Ability Score Blues


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I agree with the OP. In 3.X and before having a 10 DEX meant lousy AC. Now you can compensate with good INT. You can get away better with lousy secondary/terciary stats in 4E than in 3.X, if you can pick one of each pair of attributes that increase defenses. The temptation to sacrifice other stats to pump the primary one (ones) is very strong. Since the primary determines attack and damage even more so.

Shield wielding fighters can get some reflex without even having INT or DEX if they want to. Initiative might suck... but overall they won't necessarily have a huge weakness with 08 INT and 10 DEX.

no, in versions before 3.x 10 dex or better said: dex lower than 15 meant lousy ac. in 3.x it was partially negated by better scaling and max dex bonus...

i tried playing ADnD 2nd edition some weeks ago, and it was hard to stand, because without fighter or very high attributes, the group was nearly killed by some goblins, with a 18/60 strength fighter with dex 17 fighter, they easily killed a 2000xp monster (how is that mantis thing called again...?)...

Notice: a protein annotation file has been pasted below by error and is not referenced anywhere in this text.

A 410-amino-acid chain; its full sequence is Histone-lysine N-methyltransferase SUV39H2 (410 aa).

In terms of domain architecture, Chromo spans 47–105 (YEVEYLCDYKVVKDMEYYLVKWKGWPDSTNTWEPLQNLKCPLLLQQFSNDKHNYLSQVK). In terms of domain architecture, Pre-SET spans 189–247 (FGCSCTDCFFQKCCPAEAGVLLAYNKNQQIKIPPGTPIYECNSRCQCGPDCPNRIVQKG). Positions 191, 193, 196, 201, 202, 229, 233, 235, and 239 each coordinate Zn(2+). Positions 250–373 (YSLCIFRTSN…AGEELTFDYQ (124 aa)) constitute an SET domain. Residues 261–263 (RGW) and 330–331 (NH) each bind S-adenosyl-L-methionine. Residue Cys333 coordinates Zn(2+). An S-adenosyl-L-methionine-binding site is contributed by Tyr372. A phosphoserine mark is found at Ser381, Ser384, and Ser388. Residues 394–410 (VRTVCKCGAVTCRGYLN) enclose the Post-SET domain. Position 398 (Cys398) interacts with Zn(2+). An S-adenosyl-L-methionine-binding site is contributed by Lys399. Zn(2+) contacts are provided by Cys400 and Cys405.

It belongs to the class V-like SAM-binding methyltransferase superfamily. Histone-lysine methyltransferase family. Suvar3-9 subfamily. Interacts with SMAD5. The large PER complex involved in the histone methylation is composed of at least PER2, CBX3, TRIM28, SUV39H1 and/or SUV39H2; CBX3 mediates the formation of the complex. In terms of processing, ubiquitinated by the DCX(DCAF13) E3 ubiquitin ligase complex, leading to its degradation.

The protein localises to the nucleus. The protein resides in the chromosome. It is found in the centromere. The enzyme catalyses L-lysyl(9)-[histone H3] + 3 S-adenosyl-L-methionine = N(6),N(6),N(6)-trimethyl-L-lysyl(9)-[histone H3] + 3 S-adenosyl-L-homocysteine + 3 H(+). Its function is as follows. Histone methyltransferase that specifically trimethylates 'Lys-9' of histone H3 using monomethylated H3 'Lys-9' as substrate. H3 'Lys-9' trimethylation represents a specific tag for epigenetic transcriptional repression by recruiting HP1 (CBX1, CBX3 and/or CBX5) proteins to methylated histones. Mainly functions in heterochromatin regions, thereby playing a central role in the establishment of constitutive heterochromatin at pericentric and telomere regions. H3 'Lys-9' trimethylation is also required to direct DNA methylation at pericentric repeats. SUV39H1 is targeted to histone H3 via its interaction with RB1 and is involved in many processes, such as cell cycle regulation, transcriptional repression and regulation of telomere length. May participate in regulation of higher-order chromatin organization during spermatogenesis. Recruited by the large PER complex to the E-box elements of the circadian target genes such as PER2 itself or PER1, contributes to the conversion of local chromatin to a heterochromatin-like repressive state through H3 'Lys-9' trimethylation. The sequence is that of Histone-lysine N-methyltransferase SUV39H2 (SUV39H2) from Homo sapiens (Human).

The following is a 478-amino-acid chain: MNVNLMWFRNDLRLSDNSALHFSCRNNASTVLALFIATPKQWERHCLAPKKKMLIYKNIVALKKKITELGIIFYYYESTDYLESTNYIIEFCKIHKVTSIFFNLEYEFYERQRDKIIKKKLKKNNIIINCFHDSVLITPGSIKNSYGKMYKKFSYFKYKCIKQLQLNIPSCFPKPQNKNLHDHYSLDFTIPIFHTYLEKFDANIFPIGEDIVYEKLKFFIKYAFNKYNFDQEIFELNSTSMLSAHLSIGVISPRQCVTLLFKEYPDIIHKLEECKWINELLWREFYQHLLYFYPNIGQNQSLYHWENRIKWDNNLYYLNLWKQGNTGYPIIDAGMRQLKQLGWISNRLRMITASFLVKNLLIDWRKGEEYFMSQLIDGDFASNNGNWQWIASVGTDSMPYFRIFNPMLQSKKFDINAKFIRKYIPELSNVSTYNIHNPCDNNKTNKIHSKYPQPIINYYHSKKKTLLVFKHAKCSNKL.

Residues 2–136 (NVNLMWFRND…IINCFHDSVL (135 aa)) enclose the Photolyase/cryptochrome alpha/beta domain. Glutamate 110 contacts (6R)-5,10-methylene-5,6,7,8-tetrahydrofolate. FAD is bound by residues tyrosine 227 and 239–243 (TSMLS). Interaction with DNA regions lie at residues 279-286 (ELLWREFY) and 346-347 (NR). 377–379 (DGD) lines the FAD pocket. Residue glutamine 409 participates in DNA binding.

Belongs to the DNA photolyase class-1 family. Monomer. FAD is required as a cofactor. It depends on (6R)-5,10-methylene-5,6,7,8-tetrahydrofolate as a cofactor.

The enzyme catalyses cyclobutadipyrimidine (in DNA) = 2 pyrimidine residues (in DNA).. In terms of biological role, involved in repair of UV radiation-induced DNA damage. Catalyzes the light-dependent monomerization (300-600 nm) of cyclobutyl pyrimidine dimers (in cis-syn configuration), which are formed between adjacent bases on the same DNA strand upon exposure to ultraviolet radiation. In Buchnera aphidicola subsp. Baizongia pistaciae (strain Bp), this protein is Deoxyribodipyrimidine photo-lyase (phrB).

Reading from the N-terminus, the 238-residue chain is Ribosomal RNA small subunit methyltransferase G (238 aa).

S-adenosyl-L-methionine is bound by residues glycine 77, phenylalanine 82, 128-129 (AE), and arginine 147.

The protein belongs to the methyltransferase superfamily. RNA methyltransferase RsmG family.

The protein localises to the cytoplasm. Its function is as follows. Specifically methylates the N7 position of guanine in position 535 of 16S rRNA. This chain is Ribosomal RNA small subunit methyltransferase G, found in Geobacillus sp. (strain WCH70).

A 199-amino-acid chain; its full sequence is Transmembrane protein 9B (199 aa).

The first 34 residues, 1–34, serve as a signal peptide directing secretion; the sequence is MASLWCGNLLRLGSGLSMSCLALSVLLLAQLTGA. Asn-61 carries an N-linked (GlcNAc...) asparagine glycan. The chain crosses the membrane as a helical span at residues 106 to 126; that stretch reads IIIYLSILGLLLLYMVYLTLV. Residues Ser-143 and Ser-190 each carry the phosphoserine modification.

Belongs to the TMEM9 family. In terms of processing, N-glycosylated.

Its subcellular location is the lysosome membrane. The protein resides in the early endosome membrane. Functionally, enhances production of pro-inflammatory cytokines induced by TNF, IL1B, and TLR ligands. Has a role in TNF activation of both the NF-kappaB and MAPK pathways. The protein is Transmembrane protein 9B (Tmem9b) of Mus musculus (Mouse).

4th edition is much more forgiving than previous editions in primary and secondary stats as well... 3rd edition was also somewhat forgiving if you didn´t allow too many sourcebooks and actually remembered your players that they should care a bit about hp and defenses as well as offense...

actually a single +1 bonus in a single encounter only matters in one of 20 rolls... always... which means only in 5% of all rolls +1 makes a difference... (which can result in up to 100% more damage in the long run but usually means only about 10% more damage when you usually hit with 10-12 not counting secondary effects)

so to be even more specific: the expected number of rounds until this bonus takes effect will be 20... i need to look up the standard deviation, but i expect it to be about 3 or 4 so you should make about 15 attacks until you can be quite sure that you notice the effect of a single +1 bonus...
 

Whereas getting that extra +1 makes all the difference? Is hitting on a 9 at level 1 and a 14 at 30 so much different?

no. it starts getting important when you try to bring down a foe when you need an 18 or 19 to hit whith lots of hp, where you just know that you will make many attacks so that the "law of big numbers" will ensure a much higher damage output...

actually this is why the difference between "20 and 18" and "12 and 10" lies... the +1 granted by the 12 compared to the 10 will have a much higher impact (although bot will be rather bad as primary attribute...)